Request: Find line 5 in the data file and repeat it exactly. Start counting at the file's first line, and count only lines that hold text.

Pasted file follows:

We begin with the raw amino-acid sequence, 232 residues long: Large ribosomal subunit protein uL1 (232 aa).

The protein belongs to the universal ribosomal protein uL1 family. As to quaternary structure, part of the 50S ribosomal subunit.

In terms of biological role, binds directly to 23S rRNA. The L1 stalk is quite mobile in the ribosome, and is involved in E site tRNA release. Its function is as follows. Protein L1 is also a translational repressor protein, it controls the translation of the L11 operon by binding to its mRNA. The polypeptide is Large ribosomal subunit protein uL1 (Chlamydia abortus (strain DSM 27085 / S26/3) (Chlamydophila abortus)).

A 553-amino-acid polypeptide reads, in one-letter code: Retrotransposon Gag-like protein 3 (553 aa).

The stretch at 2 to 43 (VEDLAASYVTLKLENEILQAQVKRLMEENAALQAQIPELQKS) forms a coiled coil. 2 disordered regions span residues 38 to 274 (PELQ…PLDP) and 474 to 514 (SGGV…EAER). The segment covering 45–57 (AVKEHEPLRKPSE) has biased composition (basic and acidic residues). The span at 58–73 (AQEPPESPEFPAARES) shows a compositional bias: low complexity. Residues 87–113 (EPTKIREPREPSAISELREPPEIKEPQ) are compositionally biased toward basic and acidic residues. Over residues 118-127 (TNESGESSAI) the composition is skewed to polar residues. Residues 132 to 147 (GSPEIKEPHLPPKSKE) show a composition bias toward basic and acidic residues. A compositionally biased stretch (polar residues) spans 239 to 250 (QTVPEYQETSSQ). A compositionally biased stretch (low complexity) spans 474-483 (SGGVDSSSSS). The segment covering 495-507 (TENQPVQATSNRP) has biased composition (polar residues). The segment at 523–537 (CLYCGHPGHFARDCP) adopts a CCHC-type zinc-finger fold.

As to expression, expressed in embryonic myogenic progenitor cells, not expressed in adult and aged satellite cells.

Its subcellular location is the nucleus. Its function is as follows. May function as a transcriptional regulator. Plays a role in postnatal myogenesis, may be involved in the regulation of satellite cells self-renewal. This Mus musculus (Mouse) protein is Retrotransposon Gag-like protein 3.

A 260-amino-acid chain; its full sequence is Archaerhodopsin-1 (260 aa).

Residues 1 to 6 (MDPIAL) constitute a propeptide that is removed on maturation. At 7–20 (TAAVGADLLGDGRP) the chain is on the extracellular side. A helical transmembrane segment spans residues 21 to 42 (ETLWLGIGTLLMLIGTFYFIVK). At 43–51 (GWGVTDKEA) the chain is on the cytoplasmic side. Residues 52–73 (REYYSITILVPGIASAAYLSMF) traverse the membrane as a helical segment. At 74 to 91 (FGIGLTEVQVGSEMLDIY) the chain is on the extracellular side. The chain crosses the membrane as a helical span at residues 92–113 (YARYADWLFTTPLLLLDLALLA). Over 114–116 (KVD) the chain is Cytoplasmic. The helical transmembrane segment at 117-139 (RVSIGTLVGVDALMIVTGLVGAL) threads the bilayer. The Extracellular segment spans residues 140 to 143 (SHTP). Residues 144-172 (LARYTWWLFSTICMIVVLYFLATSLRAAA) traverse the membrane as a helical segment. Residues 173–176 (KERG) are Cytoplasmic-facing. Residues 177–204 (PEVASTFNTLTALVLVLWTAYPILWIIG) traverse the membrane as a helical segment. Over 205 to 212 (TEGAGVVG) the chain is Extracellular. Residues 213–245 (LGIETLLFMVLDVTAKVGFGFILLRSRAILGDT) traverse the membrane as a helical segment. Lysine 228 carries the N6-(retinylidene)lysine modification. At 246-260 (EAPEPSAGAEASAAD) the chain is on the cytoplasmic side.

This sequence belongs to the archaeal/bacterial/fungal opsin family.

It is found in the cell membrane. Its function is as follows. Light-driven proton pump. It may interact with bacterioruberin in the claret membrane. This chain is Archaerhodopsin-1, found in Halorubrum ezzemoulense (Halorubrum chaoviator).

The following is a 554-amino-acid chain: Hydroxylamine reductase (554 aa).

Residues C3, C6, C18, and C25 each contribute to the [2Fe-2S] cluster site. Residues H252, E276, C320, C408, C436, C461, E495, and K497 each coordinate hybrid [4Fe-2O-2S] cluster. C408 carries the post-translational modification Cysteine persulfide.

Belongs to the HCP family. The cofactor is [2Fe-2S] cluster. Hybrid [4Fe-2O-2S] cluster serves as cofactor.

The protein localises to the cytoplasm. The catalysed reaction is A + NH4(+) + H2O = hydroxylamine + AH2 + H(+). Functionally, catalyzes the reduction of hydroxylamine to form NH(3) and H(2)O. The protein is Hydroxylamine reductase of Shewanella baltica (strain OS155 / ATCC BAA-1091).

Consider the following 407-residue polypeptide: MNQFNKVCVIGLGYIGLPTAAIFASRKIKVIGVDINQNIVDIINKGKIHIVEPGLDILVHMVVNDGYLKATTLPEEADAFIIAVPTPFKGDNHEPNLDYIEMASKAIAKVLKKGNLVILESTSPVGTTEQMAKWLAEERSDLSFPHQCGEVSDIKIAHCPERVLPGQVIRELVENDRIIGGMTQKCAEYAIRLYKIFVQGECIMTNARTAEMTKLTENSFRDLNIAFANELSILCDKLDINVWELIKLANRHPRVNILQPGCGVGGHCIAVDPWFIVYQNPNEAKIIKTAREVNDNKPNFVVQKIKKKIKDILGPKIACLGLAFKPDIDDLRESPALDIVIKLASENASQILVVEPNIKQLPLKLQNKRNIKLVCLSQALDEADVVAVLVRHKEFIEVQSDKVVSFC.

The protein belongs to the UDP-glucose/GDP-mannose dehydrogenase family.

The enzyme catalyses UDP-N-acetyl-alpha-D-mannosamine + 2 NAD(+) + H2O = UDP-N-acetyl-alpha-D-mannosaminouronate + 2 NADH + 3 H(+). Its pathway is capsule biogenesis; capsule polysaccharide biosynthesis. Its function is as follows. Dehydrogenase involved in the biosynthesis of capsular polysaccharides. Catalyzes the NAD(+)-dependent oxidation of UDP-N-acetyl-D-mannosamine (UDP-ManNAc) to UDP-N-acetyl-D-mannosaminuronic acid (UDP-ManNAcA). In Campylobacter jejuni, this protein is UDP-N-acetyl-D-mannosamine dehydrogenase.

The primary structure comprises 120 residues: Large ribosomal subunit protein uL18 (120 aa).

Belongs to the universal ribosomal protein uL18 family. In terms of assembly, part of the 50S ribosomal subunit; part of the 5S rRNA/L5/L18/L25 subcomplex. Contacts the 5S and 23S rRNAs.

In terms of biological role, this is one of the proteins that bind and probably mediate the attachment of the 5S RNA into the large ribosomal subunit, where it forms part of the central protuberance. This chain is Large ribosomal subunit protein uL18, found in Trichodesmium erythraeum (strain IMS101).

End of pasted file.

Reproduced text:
The stretch at 2 to 43 (VEDLAASYVTLKLENEILQAQVKRLMEENAALQAQIPELQKS) forms a coiled coil. 2 disordered regions span residues 38 to 274 (PELQ…PLDP) and 474 to 514 (SGGV…EAER). The segment covering 45–57 (AVKEHEPLRKPSE) has biased composition (basic and acidic residues). The span at 58–73 (AQEPPESPEFPAARES) shows a compositional bias: low complexity. Residues 87–113 (EPTKIREPREPSAISELREPPEIKEPQ) are compositionally biased toward basic and acidic residues. Over residues 118-127 (TNESGESSAI) the composition is skewed to polar residues. Residues 132 to 147 (GSPEIKEPHLPPKSKE) show a composition bias toward basic and acidic residues. A compositionally biased stretch (polar residues) spans 239 to 250 (QTVPEYQETSSQ). A compositionally biased stretch (low complexity) spans 474-483 (SGGVDSSSSS). The segment covering 495-507 (TENQPVQATSNRP) has biased composition (polar residues). The segment at 523–537 (CLYCGHPGHFARDCP) adopts a CCHC-type zinc-finger fold.